Winnipeg on its way to snowiest December in a century
More than 450 pieces of equipment in 'co-ordinated' effort to clear roads as more set to fall Friday
With two December snowstorms behind it and another one ahead, Winnipeg is well on its way to its snowiest December in 100 years.
Environment Canada's senior climatologist David Phillips has predicted that, by the end of Friday, the city will have received 80 centimetres of snow this month.
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The last time the city had that much snow was 1909, he says.
What's more, this year's snow came late, he said; before Remembrance Day, the city was in a "snow drought."
"All of the snow fell during the mild temperatures, you know, the first nine days of the month and the last 12," Phillips said.
"So it shows you: Pick your poison. Cold and dry or mild and snowy?"
All the white stuff might make the city look like a winter wonderland, but it's also creating problems.
Roads still dangerous
MPI says more than 1,300 collision claims have been opened since Christmas Day, and a majority of those claims are weather-related.
"If they could just kind of level off the tops so at least people could see, cause otherwise you are pulling right out into the street before you can even see anything and that's dangerous," Ronald Bird told CBC News.
Bird considers shovelling a workout and is game for more of the white stuff to fall Friday.
"Hey, it's Winnipeg, it's wintertime," he said.
The city says it expects to be done clearing residential streets and backlanes from Boxing Day's storm by Saturday.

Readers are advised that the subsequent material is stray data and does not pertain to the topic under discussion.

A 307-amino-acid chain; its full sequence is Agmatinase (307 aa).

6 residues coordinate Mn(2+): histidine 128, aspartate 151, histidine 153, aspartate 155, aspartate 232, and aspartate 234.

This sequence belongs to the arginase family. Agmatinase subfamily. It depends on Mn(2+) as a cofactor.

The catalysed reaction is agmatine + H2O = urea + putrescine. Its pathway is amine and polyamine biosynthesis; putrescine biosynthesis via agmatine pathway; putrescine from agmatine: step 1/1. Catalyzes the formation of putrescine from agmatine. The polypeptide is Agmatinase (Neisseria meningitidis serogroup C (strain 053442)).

'Massive' co-ordinated effort by city
Ken Allen of the city of Winnipeg Public Works department said there are more than 450 pieces of snow-clearing machinery on the case, plowing 7,800 kilometres of streets and back lanes and 3,100 kilometres of sidewalks in the city.
The city received 256 complaints and service requests to 311 in just 24 hours between Wednesday and Thursday, he said.
"When you start to think about just the scale of the snow-clearing operation it's massive," Allen said.
"But then you have to factor in other things like transit service, and you have to factor in garbage and recycling collection, so there is a lot of co-ordination that's required."
CBC meteorologist John Sauder said another storm is expected to hit the city on Friday.
A fast-moving Alberta clipper is on its way east through the prairies, and Sauder said it will likely leave the city with around 10 centimetres of snow by suppertime.